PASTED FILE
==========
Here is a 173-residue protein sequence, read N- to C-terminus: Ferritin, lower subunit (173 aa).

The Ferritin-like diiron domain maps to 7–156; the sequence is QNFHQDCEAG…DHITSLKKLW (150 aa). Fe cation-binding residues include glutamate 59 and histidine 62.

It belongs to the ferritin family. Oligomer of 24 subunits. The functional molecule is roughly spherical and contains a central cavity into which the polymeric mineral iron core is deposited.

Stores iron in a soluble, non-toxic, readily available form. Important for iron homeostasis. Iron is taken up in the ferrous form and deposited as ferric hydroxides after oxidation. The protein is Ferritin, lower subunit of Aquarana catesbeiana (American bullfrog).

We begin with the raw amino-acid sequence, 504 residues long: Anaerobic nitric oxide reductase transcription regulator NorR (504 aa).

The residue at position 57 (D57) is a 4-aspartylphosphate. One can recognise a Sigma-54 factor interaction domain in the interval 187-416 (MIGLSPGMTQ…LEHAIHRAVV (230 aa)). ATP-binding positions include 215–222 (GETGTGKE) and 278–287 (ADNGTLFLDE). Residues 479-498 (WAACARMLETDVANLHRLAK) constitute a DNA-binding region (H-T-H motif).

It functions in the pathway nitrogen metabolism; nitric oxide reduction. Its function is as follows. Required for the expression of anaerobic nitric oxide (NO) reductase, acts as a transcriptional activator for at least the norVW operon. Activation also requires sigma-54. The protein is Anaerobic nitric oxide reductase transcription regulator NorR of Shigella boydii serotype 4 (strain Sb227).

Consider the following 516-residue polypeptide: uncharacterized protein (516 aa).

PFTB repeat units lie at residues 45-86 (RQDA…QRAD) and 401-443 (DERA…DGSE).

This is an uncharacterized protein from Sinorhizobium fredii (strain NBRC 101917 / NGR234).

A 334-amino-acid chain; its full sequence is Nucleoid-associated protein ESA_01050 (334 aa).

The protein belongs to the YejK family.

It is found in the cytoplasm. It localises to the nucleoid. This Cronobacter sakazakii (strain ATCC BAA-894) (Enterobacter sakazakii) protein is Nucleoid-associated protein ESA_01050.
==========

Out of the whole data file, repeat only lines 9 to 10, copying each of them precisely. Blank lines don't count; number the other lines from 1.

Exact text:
PFTB repeat units lie at residues 45-86 (RQDA…QRAD) and 401-443 (DERA…DGSE).

This is an uncharacterized protein from Sinorhizobium fredii (strain NBRC 101917 / NGR234).